Bees for Development respects your right to privacy so the only web cookies this website deploys are those which are strictly necessary for its correct operation and which enhance the experience of our site visitors – no personally identifiable information is collected. If you continue to browse our website we will assume that you are happy with our policy and to receive cookies from our website. If you choose to follow a link to third-party website please be aware that other organisations may have different cookie deployment policies from our own. You can change your cookie preferences in your web browser at any time.
The specialist international beekeeping organisation
Supersedure is the replacement of a queen without swarming taking place and probably relates to a diminution of her pheromone production. The queen's pheromones are what keeps the colony together as a single entity and allows all members of this superorganism to recognise their own colony.
Of all the pheromones used to control the communication and activity of the hive 'queen substance' is one of the most significant. The queen's major pheromones are now known to be two acids produced in the mandibular glands. These are 9-keto(E)-2-decenoic acid and 9-hydroxy-(e)2-decenoic acid (abbreviated to 9ODA and 9HDA for obvious reasons). Exposure to these pheromones suppresses both ovary development in the workers and their interest in rearing a new queen.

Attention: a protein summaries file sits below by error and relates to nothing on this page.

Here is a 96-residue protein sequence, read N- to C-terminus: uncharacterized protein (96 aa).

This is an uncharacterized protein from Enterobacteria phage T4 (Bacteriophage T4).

These pheromones are transmitted around the hive by the workers touching, licking and grooming the queen and subsequent food sharing and antennal contact between other workers so they are constantly aware when the queen is present in the hive. The rapid transmission of the queen's pheromones around the hive enables them to respond quickly if she is missing or if the quantity of pheromones becomes diluted because the queen is failing. The quantity of pheromones the queen produces depends on her age, whether or not she is mated, the time of day and the time of year. In queens more than about 18 months old the strength of their pheromones starts to reduce consequently starting the process of her replacement either by supersedure or swarming.
Older queens are more often superseded than young ones so it is likely that the immediate cause of supersedure is reduction of the pheromone production by the queen. A queen that has been injured is frequently superseded. Colony size also affects whether the queen is superseded with larger colonies more likely to supersede the queen than smaller ones. In a perfect supersedure the old queen will remain in the hive laying eggs until the new queen is mated and laying after which time she may either politely die or be killed by the workers. During an imperfect supersedure the queen may die or be lost at any point during the new queen's development. This has the disadvantage that, in the event of the new queen not being successfully mated and laying, eggs there will no chance for the workers to raise a new queen because of the absence of eggs.